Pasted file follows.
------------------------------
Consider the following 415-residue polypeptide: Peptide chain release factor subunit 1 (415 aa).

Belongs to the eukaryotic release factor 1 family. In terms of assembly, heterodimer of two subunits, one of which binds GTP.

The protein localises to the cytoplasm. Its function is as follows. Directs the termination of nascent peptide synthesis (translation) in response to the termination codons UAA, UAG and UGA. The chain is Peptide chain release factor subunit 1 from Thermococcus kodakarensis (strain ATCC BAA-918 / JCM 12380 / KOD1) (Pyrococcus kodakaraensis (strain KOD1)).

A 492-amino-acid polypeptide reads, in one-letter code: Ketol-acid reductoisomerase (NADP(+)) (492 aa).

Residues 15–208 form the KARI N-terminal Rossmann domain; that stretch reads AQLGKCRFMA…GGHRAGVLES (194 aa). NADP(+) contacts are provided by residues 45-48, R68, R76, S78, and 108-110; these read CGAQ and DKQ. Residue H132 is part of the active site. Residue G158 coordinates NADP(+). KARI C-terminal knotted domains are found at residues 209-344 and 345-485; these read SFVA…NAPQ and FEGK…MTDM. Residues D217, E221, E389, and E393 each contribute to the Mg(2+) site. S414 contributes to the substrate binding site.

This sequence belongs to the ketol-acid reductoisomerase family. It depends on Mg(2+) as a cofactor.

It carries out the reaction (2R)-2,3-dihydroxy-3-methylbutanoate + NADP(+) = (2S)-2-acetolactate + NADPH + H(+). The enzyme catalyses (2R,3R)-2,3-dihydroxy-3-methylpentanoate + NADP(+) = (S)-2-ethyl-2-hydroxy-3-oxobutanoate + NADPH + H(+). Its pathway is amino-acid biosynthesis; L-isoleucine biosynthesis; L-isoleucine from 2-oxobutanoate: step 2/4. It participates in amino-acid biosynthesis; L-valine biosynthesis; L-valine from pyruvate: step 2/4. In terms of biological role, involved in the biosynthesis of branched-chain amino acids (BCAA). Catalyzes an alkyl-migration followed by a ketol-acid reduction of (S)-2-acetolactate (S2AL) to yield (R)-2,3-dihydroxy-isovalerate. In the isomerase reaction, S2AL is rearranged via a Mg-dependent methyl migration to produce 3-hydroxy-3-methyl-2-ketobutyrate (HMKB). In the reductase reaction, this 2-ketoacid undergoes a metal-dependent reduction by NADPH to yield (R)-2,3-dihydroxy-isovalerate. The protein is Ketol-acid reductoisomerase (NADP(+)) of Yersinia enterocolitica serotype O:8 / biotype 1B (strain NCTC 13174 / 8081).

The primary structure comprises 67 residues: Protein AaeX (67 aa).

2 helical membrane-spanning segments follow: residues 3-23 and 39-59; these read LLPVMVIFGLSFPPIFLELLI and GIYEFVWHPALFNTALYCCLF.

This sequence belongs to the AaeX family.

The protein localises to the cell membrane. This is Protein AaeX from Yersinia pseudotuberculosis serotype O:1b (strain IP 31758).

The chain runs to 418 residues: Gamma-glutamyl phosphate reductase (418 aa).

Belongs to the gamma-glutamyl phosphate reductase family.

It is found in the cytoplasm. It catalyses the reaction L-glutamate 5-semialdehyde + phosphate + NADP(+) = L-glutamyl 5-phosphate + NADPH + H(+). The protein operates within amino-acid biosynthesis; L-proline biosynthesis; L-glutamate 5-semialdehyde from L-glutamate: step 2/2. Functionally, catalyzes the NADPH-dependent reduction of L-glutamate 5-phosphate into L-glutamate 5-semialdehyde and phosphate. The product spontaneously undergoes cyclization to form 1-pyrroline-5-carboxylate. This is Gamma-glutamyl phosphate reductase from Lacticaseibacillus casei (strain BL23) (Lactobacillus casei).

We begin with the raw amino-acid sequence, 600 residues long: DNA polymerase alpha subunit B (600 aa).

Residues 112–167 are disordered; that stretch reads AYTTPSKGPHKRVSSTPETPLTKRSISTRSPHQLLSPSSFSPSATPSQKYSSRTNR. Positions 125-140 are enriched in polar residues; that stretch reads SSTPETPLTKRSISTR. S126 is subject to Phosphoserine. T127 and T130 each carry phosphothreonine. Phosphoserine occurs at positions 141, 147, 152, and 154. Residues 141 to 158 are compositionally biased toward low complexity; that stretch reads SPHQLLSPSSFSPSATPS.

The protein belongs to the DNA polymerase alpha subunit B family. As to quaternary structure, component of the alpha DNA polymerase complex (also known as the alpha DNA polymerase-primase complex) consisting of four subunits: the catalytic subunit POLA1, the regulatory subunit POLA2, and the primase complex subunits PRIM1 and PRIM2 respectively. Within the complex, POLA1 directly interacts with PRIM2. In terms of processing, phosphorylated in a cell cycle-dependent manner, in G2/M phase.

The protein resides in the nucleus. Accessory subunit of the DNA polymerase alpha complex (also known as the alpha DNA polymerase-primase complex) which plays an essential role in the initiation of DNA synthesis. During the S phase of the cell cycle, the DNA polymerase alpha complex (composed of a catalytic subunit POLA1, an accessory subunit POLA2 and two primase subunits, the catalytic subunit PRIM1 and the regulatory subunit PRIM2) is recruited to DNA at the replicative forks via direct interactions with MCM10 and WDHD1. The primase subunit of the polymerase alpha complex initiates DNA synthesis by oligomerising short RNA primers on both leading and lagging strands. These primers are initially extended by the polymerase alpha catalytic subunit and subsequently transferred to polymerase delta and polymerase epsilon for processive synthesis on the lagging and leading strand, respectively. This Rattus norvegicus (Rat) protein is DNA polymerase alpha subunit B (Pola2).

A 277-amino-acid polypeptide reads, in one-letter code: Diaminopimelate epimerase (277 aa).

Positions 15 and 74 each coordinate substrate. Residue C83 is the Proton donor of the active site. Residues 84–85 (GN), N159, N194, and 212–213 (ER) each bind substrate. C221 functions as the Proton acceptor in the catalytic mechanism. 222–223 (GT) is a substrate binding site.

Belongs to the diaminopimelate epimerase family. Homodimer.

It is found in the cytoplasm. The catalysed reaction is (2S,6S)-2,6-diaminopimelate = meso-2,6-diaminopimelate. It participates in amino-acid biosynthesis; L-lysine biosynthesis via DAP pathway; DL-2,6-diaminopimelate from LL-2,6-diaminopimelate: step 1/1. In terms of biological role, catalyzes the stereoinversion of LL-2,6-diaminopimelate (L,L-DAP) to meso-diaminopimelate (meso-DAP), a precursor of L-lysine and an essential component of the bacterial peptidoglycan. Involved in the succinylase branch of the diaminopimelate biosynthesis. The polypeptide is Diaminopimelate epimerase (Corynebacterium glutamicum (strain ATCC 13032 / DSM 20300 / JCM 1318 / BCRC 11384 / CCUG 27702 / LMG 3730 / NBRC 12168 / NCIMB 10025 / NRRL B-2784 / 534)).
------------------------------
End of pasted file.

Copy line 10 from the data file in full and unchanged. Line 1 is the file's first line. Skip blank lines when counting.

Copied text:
This sequence belongs to the AaeX family.